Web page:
Second, it permits a greater potential number of force markers to be used. If tiles alone are used, only one player can use a given letter because there would be no way to distinguish visually between two forces both designated as (for example) “A”. This limitation isn’t a severe one in practical terms: 26 letters divided between, let’s say, 6 players, works out to 4 letters per player (plus a couple of leftover extras), which ought to be adequate. The block/tile pairings, on the other hand, offer enough potential pairings to satisfy any imaginable game requirements. Eight block colours (the US and China are both green, since I only have one shade of that colour), multiplied by 26 letters (assuming one owns multiple Scrabble games, which isn’t really necessary), works out to a theoretical maximum of 208 distinct block/tile pairings…which, to put it mildly, is a very comfortable safety margin, since these force markers are really only meant to be used in tight areas (rather than as a systematic replacement to having sculpts on the map itself, which is a big part of the fun of playing A&A as a physical board game).
Nice topic Mark…
I think my reading comprehension is low today… the Blue fleet marker with the roundel holder, was that from HBG or the 2001 Pacific game? That’s a pretty cool marker. Your Scrabble-like system seems pretty cool too… I can see that working on cluttered maps.
As a fan of going “chipless” on my games (which admitably are mostly limited to 1941 and 1942SE and cant compare to the clutter of Global), I used the reverse procedure to unclutter the map… instead of trying to “shrink” the armies/navies by using task force markers, I simply enlarged the maps to make the zones bigger to accommodate more units comfortably! lolz.
I think my reading comprehension is low today… the Blue fleet marker with the roundel holder, was that from HBG or the 2001 Pacific game?
It’s from the 2001 Pacific game, but you can see a picture of it on the HBG site:
Nice work Marc.
This actual issue became a problem in our last game session. We had way too many ships in the Seazone off of Queensland. Some of the ships drifted into the seazone off of New South Wales and we had a dispute. I have enlarged my map and even made certain seazones larger like the English Channel but you never know where that fleet may move so enlarging the map helps but it does not solve the problem. I dislike using anything that hides pieces from the gameboard but the downside is to have cluttered seazones where you can’t tell what’s in the seazone anyway. So I may have to break down and buy these Task Force Markers from HBG. I have a lot of their roundels and love the Laser cut on brown hardboard which is the same material they used for these task force markers.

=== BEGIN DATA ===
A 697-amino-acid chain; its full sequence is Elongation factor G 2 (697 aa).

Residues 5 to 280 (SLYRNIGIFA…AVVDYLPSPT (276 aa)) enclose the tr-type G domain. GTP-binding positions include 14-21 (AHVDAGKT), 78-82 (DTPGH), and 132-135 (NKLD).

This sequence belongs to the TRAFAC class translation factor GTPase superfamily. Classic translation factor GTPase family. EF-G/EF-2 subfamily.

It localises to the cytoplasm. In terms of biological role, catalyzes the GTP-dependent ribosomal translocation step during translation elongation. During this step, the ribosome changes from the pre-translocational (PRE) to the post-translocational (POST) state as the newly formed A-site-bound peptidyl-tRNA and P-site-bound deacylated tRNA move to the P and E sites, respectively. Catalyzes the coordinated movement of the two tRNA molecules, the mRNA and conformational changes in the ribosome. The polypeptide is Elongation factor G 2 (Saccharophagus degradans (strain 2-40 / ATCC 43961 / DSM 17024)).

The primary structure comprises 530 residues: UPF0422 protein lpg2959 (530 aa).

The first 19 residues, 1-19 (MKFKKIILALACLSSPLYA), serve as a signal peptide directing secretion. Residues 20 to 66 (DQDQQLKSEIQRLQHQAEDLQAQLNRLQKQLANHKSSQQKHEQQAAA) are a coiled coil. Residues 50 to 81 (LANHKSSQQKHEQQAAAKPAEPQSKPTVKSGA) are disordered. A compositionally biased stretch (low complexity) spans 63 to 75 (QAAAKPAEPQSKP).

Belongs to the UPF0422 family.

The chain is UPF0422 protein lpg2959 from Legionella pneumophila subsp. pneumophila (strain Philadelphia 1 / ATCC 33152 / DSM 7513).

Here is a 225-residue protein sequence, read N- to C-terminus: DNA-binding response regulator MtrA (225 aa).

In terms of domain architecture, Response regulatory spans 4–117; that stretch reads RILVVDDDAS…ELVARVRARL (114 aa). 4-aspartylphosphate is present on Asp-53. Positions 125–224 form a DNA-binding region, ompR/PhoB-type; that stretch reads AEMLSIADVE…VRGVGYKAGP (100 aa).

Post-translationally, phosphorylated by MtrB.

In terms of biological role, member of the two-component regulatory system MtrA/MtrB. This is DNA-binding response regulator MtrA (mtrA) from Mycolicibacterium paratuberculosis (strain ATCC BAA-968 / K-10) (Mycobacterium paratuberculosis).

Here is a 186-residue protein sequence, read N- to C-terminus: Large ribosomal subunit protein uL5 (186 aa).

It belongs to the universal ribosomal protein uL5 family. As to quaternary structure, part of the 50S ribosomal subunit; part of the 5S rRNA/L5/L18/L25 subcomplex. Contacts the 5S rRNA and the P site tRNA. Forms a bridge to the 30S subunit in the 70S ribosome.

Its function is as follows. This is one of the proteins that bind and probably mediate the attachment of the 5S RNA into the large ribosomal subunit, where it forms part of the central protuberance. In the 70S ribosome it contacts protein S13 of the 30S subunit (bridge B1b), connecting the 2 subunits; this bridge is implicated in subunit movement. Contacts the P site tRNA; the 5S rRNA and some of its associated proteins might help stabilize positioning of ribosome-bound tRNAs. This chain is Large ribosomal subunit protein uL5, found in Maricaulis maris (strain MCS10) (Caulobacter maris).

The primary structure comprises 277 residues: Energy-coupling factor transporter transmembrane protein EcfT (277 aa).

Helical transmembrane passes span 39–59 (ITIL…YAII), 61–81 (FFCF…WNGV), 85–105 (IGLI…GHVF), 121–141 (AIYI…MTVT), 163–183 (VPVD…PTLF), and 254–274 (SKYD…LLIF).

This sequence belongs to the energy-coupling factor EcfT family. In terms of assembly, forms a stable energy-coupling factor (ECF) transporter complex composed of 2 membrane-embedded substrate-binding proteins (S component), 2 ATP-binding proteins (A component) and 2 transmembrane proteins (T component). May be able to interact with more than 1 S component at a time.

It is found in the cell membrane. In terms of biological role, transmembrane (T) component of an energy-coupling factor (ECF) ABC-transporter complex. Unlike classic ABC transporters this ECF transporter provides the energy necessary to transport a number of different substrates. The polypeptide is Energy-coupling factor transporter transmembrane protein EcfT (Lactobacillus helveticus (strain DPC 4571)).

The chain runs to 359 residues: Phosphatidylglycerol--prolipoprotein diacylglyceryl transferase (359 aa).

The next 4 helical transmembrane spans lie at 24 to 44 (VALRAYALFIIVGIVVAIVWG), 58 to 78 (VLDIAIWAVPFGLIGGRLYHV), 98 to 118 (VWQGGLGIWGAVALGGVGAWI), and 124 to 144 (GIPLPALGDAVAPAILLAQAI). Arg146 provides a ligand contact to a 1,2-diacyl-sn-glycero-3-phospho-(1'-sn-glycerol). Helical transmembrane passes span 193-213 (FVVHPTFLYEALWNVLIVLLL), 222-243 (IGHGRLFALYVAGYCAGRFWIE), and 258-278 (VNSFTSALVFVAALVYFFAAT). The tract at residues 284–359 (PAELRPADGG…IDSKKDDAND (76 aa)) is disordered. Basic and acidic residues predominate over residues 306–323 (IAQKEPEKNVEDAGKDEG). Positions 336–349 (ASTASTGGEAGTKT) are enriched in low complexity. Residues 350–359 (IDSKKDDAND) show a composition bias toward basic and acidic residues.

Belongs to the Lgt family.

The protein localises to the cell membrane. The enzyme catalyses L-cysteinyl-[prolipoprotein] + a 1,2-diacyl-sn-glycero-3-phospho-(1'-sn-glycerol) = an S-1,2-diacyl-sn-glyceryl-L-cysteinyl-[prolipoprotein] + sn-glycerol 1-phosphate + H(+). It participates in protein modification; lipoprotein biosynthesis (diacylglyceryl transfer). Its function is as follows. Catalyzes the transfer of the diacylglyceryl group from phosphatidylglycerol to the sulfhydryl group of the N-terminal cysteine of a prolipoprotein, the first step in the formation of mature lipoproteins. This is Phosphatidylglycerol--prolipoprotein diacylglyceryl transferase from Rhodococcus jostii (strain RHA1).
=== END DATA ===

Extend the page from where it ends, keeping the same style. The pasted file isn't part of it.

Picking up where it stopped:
During the game we were playing we decided to use the coasters that HBG sends with your orders as a place for these ships. The coasters are like a huge roundel. Then we took a small roundel and wrote a number on it and the coaster.
HBG sends one of these coaster with each order for free but you can buy a set of 5 for 75 cents.
Amazing idea… I have a ton of those HBG coasters… never thought of using them in the game (but I always end up with Soviet and UK coasters for some reason, I never get US or German coasters).
That coaster idea is great, Cynanight. And I like those airplane stands in the picture you posted, which introduce a nice vertical separation between the air units and surface units. Amazing paint jobs too!
Fenris last edited by
CWO Marc: Great idea! I have made a few customized markers as well, it can be done in all number of ways…like
Cyanight’s excellent pieces
What material did you use for the transparent airplane stands? Plexi?
Nice work! I see that you also painted national identification roundels in miniature on the plastic units themselves; that must have taken a very fine brush and an awful lot of squinting. Out of curiosity, do the small markers consist of a stack of chips glued together to form a fixed block or are they simply a stack of loose chips which have been topped by a customized chip?
Fenris last edited by
I have glued together 6 chips to make the stack, primed + painted, then added turf/grass on top, and last the painted piece. I didn’t want to use something that could be confused with units in the game, so i chose some random colors…
The nations roundel is fairly quick to paint, and once you get the technique right (holding brush + type of brush) its easy. My global units set is just over 1600 pieces, all have nations markers
The large piece where you place all your units is made of a wooden disc, with speck/filler + turf/grass + some “realistic water” (transparent acrylic medium, basically paint with no color/pigment)